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Undiscovered Country #20

72
Comicscore Index
Generally favorable ratings

Based on 3 critic ratings.

“DISUNITY,” Part Two

Our intrepid explorers have fallen into a section of the Undiscovered Country obsessed with the high points of American history, where yesterday is today, the good old days are every day, and the future is forbidden.

How will our team escape? And…will they even want to?

Publication Date
Publisher
Format
Kindle Edition
Print Lenght
31 pages
Language
English
Price
$3.99
Amazon ASIN
B0B82W219H

Colorist
Cover Artist
Variant Cover Artist
Letterer

33%
67%
3 Critic Ratings & Reviews from:
  • 93

    The Super Powered Fancast

    The Story: Snyder and Soule continue to deliver a story with big and interesting ideas about America and the American experience. The History world that the characters are stuck in has a level of danger that is enhanced beyond the fact that they are separated. I love that there is literally no one to trust and that the secrets being revealed both enhance the drama and tease confrontations to come. The story continues to be engaging, entertaining and a solid piece of dark fun. The Art: Both artists deliver some beautifully detailed art throughout the issue. Every page and panel has something interesting to catch the eye of the reader and the style perfectly complements the tone of the story.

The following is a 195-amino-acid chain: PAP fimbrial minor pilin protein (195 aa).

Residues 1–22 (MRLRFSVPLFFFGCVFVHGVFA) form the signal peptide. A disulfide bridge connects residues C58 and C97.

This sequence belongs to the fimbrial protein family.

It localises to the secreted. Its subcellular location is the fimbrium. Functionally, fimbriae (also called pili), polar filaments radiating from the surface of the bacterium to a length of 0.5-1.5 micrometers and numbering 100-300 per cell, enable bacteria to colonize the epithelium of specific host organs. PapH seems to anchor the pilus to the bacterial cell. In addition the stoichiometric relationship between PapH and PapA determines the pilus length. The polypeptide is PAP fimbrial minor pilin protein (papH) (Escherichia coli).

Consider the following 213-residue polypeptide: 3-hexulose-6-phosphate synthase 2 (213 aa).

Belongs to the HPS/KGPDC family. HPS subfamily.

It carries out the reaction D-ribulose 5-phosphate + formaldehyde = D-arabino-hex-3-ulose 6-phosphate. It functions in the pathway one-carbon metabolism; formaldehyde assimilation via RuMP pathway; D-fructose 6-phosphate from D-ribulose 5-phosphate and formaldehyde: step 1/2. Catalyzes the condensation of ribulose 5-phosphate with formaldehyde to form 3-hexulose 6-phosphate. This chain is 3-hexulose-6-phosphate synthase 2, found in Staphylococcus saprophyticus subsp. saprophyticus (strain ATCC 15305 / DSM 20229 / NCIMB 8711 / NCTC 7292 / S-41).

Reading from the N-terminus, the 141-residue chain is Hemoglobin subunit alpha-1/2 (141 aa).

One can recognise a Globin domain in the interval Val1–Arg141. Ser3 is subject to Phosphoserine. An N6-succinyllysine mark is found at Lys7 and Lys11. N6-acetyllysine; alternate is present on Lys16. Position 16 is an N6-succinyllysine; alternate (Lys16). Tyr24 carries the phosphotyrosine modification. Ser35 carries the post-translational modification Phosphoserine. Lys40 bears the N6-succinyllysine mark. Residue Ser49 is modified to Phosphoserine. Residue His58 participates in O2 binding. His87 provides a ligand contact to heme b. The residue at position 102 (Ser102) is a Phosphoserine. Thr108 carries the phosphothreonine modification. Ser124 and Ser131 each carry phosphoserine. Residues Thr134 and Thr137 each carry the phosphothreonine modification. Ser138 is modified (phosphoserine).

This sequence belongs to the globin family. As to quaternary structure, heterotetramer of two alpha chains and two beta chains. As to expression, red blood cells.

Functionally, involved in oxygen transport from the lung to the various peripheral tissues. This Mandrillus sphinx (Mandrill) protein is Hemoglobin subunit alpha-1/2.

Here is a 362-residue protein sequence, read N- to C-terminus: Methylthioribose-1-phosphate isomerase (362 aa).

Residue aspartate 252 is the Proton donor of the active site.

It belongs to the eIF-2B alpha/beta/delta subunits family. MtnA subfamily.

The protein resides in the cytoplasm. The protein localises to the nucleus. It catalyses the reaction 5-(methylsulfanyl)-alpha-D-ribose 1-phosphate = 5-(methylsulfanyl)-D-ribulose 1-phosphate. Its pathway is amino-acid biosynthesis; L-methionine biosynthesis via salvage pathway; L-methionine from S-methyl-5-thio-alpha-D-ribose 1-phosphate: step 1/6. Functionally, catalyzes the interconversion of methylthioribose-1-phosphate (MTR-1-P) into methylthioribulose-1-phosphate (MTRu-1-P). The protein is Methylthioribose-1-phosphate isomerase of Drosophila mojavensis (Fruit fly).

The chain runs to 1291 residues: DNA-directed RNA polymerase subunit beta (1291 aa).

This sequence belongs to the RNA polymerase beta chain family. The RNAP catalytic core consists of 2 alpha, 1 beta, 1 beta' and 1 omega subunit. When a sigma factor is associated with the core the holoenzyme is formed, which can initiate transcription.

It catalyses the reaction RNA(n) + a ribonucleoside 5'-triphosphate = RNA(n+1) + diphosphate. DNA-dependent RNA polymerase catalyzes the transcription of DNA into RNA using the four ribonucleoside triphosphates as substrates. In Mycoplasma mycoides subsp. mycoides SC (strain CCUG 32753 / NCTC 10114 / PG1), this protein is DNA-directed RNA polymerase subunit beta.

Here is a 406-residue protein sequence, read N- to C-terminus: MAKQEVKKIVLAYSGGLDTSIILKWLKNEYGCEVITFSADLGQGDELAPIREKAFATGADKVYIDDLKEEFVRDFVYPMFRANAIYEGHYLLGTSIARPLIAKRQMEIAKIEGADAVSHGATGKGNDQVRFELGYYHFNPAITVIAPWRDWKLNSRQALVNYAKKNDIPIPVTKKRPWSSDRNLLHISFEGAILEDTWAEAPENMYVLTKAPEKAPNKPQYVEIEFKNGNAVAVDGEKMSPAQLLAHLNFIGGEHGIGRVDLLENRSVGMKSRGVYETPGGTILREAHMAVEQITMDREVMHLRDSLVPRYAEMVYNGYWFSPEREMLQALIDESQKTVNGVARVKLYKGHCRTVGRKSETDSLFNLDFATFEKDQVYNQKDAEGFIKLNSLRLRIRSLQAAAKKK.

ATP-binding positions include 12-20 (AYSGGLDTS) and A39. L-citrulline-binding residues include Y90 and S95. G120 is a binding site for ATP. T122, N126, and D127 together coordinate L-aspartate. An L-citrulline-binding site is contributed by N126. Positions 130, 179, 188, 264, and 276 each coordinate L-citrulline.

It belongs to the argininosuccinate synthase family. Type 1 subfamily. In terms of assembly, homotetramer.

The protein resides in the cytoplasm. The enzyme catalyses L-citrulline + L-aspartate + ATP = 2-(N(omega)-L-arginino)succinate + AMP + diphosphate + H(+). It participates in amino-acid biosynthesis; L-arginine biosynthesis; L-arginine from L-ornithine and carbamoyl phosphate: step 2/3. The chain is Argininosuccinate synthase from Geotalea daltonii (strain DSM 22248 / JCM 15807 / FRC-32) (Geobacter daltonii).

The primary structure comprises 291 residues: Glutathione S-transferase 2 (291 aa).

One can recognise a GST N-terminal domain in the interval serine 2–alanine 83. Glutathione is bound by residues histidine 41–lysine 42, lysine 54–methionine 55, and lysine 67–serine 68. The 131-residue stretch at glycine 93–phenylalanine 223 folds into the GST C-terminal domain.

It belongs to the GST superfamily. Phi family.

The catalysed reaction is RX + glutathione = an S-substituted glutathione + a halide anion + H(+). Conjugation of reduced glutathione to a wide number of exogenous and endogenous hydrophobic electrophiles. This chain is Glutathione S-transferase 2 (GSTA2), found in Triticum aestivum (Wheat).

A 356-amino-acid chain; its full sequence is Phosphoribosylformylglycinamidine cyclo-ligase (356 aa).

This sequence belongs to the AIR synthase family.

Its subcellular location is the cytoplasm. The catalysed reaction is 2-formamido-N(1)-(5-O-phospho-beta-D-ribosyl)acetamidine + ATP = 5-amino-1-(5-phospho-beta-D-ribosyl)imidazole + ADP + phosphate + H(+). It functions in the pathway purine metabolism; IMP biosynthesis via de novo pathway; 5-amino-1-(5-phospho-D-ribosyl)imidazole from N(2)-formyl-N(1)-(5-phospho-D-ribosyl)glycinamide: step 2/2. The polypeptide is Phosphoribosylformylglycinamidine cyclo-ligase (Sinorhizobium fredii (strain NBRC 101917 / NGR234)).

• 90

    But Why Tho?

    Undiscovered Country #20 is a brilliant foray into History. The comic's use of hard sci-fi and dystopia to investigate themes that are prevalent now is remarkable. With every new arc comes a complete shift in what to expect, like unique stories in their own right.
  • 70

    ComicBook.com

    From the jump, Undiscovered Country has been raging against the machine and sticking it to "The Man." 20 issues later, that scenario rings especially true. The cautionary tale lays it on thicker than ever here in Undiscovered Country #20 as the story starts to flesh another zone out for readers still with the title. As has been the norm as of late, this issue moves forward incredibly slowly, weaving a complex narrative that raises more questions than it answers. Camuncoli and Grassi—plus colorist Matt Wilson—combine for another spectacular outing on the art front, even though the script finds itself playing things a little too safe.

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